MORNING VIEW: Base metals, oil and equities all lower while haven assets climb

Without fresh major stimulus announcements, markets have turned risk-off again this morning, Friday March 6.

Market participants had been expecting the People’s Bank of China to announce some further stimulus after the United States Federal Reserve’s emergency 50-basis-point rate cut on Tuesday, but nothing has been forthcoming.

The spread and impact of the novel coronavirus (2019-nCoV) across Italy, where 148 people have now died and with 53 new cases confirmed in the US, has once again put the focus back on the virus, rather than on the economic stimulus.

  • The spot gold price ($1,674 per oz) and US treasuries are on the rise, with record lows on 10- and 30-year treasury yields.
  • Asian equity indices are down across the board, led by a 2.81% fall in the Australian ASX 200 index.
  • Confirmed cases of the virus across China, in regions outside of Wuhan, are reportedly falling at a fast pace.

Base metals
The three-month base metals prices on the London Metal Exchange were down across the board by an average of 0.6% this morning, led by 1.2% fall in tin to $16,855 per tonne, while copper was down by 0.3% at $5,655.40 per tonne.

Overall though, most of the base metals are holding up above recent lows. Prices are on average down by 10.6% from their mid-January highs, at their lowest point the complex was down by an average of 13.4%.

The most-traded base metals contracts on the Shanghai Futures Exchange, were also down across the board this morning by an average of 0.4% – ranged between a 0.1% decline in June nickel and a 0.9% fall in May copper that was recently quoted at 45,090 yuan ($6,498) per tonne.

Precious metals
Precious metals were weak this morning, gold was down by 40 cents per oz at $1,674.07 per oz, while silver and palladium were both down by 0.6% and platinum was off by 1.3%.

The platinum group metals no doubt affected by continued weakness in Chinese passenger car sales that fell by 80% year on year in February, according to the China Passenger Car Association (CPCA).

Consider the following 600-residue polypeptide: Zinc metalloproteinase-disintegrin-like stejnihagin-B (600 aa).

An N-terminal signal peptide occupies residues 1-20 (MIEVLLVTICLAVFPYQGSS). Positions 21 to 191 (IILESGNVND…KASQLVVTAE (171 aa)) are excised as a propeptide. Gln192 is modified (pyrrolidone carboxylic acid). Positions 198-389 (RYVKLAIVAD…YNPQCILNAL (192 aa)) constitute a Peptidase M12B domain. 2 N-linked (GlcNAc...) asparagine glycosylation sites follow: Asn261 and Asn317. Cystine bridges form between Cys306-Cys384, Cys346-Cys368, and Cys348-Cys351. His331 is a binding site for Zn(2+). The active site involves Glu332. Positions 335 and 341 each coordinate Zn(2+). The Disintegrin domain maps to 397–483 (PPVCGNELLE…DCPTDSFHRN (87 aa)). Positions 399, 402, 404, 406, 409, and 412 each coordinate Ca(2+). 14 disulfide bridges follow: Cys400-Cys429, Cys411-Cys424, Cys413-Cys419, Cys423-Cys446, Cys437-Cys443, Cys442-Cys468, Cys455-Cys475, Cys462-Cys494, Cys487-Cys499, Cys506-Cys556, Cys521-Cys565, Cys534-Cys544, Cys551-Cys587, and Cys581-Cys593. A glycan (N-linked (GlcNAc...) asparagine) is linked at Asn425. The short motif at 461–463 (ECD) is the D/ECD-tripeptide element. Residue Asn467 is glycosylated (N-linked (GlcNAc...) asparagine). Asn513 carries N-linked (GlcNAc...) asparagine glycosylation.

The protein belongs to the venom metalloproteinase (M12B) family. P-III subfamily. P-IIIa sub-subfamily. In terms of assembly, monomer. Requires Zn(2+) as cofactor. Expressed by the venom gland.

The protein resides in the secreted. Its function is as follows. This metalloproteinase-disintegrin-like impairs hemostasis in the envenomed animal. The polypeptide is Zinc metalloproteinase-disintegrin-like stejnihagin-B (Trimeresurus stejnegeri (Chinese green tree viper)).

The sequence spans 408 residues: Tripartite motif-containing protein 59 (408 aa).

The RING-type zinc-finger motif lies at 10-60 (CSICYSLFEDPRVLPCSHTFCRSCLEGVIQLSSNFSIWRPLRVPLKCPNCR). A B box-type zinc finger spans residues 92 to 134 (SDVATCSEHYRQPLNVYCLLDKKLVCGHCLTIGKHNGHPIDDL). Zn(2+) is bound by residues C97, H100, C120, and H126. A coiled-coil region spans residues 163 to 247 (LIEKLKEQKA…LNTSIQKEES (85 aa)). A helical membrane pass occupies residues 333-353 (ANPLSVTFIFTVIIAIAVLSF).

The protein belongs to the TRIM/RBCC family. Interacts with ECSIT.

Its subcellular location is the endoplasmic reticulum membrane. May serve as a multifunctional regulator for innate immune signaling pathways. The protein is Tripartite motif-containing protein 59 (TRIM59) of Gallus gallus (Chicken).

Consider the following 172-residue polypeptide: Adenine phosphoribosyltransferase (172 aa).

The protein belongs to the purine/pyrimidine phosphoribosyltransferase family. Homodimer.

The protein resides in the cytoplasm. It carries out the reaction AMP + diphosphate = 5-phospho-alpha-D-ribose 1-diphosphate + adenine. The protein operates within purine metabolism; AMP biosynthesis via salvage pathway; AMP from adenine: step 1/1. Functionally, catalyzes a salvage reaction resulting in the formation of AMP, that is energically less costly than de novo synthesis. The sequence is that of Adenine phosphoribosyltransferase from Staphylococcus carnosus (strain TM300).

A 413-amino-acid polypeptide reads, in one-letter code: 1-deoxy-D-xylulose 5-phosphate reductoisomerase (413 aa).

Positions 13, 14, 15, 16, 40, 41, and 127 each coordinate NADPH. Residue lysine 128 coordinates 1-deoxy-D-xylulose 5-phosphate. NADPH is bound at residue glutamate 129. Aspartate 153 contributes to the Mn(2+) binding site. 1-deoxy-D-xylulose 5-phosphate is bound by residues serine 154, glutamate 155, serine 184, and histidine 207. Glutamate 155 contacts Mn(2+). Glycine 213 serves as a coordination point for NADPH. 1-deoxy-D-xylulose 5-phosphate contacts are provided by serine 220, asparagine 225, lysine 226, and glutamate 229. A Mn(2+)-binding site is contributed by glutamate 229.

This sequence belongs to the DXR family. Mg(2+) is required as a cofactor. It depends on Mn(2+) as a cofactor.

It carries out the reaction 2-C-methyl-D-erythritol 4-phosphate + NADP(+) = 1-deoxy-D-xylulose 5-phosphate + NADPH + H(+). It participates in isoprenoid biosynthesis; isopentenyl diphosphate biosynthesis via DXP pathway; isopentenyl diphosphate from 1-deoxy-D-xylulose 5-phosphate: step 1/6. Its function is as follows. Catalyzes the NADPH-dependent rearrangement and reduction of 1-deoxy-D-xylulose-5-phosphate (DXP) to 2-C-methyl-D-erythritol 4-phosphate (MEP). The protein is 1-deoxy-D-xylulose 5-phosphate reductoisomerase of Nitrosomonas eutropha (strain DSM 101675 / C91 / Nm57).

Wider markets
The yield on benchmark US 10-year treasuries was recently quoted at 0.8102%, a fresh record low and the 30-year treasury yield was recently at 1.4247%, which was the first time it has been below 1.5%. Yields are falling because investors think the Federal Reserve will cut interest rates again at its meeting on March 18.

Asian equities were weaker across the board this morning: Nikkei (-2.72%), the Hang Seng (-2.34%), China’s CSI 300 (-1.62%), the Kospi (-2.16%), and the ASX 200 (-2.81%).

The rout in the US dollar resumed on Thursday and the index was recently at 96.56, the bottom of the range since February 20’s 99.91 high has extended to 96.46, from 96.92 previously.

The yen (105.94), the euro (1.1229) and sterling (1.2966) are climbing, while the Australian dollar (0.6613) is consolidating.

Key data
Friday’s economic agenda is busy; Japan’s leading indicators dropped to 90.3%, from 91.6%, but the data was for January, and German factory orders for January jumped by 5.5%, breaking three consecutive months of decline. Whether the jump was in anticipation of supply disruption, or due to optimism at the start of the year, is debatable.

Key data out later includes Italian retail sales for January, and US data on employment, the trade balance, wholesale inventories and consumer credit.

In addition, it is day two of the Organization of the Petroleum Exporting Countries (OPEC) meeting and US Federal Open Market Committee member John Williams is speaking.

Today’s key themes and views
For the most part the base metals are treading water with prices oscillating sideways, the main exception on the downside has been zinc that is trending lower, while on the upside is tin that has an upside bias.

We still think there is a risk that manufacturing in Europe and the US could still be disrupted if parts shortages impact production lines. Likewise, the spread of the virus itself could also affect factory output. But, a step-up in industrial activity in China as the country recovers should slowly start to boost confidence.

Gold prices are within reach of recent highs and with more negative fallout from the virus expected while it spreads through Europe and the US, haven demand for gold is likely to increase.